Can Trust in a Brand Be Revived?

Wells Fargo logoThe question is… can trust be revived in a brand that is seriously damaged? Almost every year there are brands that amaze us with incredible stupidity… mostly generated by a drive for bigger sales numbers. Volkswagen not only misled consumers and dealers about emissions and gas mileage claims, but
tried to make it a small and inconsequential issue until investigators uncovered an ever-growing circle of management and leaders who actually knew exactly what was going on.

Wells Fargo, the newest ‘breacher of the truth’, has been hiding dishonest sales practices that drove employees across the country to actually createVW logo new accounts for customers without their knowing so that they could meet sales targets. Kind of reminds me of the mortgage industry melt-down by brokers and banks approving applicants who could never make the monthly payments in order to boost top-line revenues. What Wells Fargo did was inexcusable, and will not only hurt their brand, but stain the banking business overall.
Trust in a brand is critical to ensure long-term loyalty. It keeps consumers coming back and staying engaged. If it is violated… good luck with trying to rebuild a trust that has been established over many years. For example, would you trust claims from Volkswagen about emissions or mileage? Would you put that brand at the top of you shopping list if you were in the market for a new car? Or worse yet, would you trust Wells Fargo with your money? You’d be constantly looking over your shoulder to check if they were selling you things you didn’t need or want, or creating accounts you never wanted.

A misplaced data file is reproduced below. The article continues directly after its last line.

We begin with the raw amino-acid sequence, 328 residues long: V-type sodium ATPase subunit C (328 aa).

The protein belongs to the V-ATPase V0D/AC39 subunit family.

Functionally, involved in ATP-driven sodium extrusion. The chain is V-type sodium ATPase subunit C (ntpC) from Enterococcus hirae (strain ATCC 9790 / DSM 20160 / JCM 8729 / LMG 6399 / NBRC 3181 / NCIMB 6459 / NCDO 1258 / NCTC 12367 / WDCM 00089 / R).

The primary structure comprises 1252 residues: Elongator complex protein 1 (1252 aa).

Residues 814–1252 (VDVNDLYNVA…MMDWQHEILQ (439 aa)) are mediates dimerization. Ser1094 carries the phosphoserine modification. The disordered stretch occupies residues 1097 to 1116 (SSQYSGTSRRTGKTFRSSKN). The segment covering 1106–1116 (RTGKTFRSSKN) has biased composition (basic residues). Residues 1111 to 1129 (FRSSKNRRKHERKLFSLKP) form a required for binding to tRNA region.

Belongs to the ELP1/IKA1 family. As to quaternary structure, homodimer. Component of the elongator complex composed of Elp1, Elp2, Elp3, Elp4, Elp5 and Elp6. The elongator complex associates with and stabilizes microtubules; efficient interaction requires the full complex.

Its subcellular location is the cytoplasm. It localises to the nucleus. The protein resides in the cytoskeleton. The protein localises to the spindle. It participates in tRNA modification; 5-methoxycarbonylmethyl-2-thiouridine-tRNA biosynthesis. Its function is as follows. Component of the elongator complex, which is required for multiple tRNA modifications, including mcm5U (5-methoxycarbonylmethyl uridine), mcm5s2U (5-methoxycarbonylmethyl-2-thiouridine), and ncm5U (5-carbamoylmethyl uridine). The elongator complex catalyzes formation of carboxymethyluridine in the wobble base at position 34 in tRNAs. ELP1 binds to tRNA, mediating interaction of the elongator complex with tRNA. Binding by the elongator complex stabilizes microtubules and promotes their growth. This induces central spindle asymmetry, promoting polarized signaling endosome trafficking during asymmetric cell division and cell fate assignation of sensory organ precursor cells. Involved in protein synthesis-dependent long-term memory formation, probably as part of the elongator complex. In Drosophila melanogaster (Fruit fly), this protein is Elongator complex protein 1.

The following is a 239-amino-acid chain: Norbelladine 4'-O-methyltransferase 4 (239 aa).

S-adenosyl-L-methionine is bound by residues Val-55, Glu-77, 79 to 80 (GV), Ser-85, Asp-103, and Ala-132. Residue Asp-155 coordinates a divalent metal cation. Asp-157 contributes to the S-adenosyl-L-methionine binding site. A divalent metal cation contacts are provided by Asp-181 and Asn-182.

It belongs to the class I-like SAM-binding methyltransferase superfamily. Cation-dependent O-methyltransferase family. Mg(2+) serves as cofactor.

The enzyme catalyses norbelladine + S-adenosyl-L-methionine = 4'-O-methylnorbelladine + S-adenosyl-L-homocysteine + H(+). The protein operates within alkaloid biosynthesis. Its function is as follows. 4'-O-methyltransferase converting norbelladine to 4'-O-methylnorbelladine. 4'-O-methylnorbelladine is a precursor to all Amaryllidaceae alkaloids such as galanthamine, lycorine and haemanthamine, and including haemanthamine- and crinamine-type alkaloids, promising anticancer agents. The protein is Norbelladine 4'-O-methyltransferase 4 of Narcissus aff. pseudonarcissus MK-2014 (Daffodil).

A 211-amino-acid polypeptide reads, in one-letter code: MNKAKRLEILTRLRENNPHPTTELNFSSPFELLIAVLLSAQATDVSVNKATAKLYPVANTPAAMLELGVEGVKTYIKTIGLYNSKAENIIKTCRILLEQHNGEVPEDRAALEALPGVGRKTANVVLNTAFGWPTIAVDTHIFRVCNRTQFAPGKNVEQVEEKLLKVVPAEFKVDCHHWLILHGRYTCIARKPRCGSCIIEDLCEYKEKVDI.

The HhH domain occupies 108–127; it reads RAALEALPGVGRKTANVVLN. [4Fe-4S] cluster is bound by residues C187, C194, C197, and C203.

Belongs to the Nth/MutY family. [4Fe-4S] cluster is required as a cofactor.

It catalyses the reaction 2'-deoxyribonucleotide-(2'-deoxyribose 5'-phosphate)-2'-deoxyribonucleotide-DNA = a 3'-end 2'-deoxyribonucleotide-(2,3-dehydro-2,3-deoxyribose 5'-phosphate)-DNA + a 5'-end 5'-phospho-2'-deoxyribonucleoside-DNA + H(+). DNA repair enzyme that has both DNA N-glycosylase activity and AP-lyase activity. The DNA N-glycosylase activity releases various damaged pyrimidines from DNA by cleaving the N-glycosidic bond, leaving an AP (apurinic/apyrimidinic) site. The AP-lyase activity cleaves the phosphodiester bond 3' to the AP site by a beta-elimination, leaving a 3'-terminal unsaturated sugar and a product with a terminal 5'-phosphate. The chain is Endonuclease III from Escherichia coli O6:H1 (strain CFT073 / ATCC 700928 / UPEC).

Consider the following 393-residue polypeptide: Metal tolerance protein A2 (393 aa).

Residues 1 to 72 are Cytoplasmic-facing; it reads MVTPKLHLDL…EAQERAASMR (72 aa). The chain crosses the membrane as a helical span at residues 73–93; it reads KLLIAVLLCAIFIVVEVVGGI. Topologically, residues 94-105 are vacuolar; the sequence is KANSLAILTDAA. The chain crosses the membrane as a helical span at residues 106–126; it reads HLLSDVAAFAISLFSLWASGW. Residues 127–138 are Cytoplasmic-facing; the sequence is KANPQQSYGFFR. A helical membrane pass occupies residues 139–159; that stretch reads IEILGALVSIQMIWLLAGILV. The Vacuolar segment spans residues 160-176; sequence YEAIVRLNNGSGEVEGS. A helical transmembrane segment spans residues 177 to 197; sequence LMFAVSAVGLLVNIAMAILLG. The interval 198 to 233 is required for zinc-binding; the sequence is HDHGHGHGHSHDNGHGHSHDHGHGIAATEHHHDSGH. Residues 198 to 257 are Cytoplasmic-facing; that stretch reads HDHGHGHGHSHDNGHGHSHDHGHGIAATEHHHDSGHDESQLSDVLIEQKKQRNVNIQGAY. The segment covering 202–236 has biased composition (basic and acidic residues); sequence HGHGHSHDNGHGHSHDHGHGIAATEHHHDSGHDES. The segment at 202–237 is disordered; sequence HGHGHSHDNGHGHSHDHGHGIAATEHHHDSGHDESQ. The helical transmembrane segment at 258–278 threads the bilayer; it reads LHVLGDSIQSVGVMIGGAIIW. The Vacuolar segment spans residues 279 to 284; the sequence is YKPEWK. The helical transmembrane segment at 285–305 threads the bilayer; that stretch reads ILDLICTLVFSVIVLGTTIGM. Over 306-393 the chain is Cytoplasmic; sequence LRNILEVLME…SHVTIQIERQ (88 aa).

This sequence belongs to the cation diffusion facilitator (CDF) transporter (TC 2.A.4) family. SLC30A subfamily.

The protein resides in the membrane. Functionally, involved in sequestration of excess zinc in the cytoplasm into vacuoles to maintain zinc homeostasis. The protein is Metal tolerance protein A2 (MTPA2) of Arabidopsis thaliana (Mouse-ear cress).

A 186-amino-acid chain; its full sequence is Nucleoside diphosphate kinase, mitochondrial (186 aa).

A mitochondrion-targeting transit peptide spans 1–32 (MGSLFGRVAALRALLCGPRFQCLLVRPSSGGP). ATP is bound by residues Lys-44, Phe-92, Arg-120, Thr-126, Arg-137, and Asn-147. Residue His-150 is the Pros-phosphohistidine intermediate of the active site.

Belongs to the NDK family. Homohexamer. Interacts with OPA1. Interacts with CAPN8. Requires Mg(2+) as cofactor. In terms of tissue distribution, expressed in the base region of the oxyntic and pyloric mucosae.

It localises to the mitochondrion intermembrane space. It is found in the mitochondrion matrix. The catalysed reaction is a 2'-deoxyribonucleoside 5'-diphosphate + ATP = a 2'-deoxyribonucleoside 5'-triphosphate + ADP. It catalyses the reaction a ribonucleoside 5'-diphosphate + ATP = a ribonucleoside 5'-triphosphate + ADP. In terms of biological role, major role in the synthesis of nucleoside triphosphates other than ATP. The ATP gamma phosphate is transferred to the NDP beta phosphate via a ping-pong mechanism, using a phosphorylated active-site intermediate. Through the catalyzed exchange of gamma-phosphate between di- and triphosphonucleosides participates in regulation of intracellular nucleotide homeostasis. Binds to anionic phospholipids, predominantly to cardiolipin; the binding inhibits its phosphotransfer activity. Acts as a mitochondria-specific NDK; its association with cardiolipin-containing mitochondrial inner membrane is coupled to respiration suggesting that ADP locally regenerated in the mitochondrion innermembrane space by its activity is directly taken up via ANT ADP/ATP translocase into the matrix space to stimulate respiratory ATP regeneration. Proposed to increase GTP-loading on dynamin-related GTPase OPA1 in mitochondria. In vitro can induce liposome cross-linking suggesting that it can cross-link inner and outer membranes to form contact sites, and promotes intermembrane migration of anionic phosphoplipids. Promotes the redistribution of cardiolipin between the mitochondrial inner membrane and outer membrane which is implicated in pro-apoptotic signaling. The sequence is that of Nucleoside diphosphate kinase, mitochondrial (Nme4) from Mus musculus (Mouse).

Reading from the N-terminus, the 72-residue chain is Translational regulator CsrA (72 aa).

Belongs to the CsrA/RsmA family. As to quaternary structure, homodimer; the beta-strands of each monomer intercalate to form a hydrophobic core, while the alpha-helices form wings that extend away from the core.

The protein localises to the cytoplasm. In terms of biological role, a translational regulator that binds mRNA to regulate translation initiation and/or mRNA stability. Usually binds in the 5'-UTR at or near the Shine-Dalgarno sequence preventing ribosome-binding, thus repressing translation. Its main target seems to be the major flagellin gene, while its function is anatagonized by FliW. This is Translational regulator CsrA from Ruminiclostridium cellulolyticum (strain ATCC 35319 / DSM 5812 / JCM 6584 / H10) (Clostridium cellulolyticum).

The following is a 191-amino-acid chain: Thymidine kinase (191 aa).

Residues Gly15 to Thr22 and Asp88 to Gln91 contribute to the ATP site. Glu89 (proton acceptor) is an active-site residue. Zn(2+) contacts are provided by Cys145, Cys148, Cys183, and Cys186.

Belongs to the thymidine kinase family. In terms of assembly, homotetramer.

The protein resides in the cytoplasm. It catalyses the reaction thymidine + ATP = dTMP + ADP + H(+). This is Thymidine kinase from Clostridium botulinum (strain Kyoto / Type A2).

Trust is a critical foundation of building a brand relationship that can live on. Once eroded, it can take a generation or more to rebuild, if at all. So what can these companies do to re-connect their brand to consumers? This is something we think about a lot.

First, the brand must admit there was an issue. Denial erodes confidence more than anything. Fess up quickly and forthrightly… don’t hide behind corporate speak and a fog of uncertainty.

Second, the brand must make operational, structural and organizational changes that completely and absolutely signal the issue is being addressed and simply won’t happen again. Don’t duck it…. Address the problem straight on.

Third, the brand must communicate, communicate, communicate. Don’t let consumers make up their minds about what the brand is doing on their own. Tell them, over and over, what is happening for the better. Companies that go silent only feed suspicions of mistrust.

Fourth, don’t continue to advertise how good the brand is. These types of messages will only fly in the face of the conflict consumers feel. Better to fix the problem than to gloss over it and imply that everything is fixed and OK when it is not. Fix it, implement it, and then tell consumers what you have done. We’ve seen agencies and marketers try to push brands too fast, and this often becomes wasted, and possibly detrimental, energy. Marketing messages in these circumstances can mitigate all the remedial efforts going on.

Fifth, communicate when you have examples of how the issue has been fixed. As a brand comes up with new, innovative programs to mitigate the negative issue, take the time to let your consuming franchise know what you are doing. It will help in mending the broken brand relationship, and may, in fact improve it over time.

Brand crises are difficult. It takes a strong Board of Directors and leadership team to drive a company to do the right thing, now, to protect as much of the brand relationship as possible so that trust can be rebuilt.

Often heard quote: “Trust takes years to build and seconds to break, and forever to repair”. So true.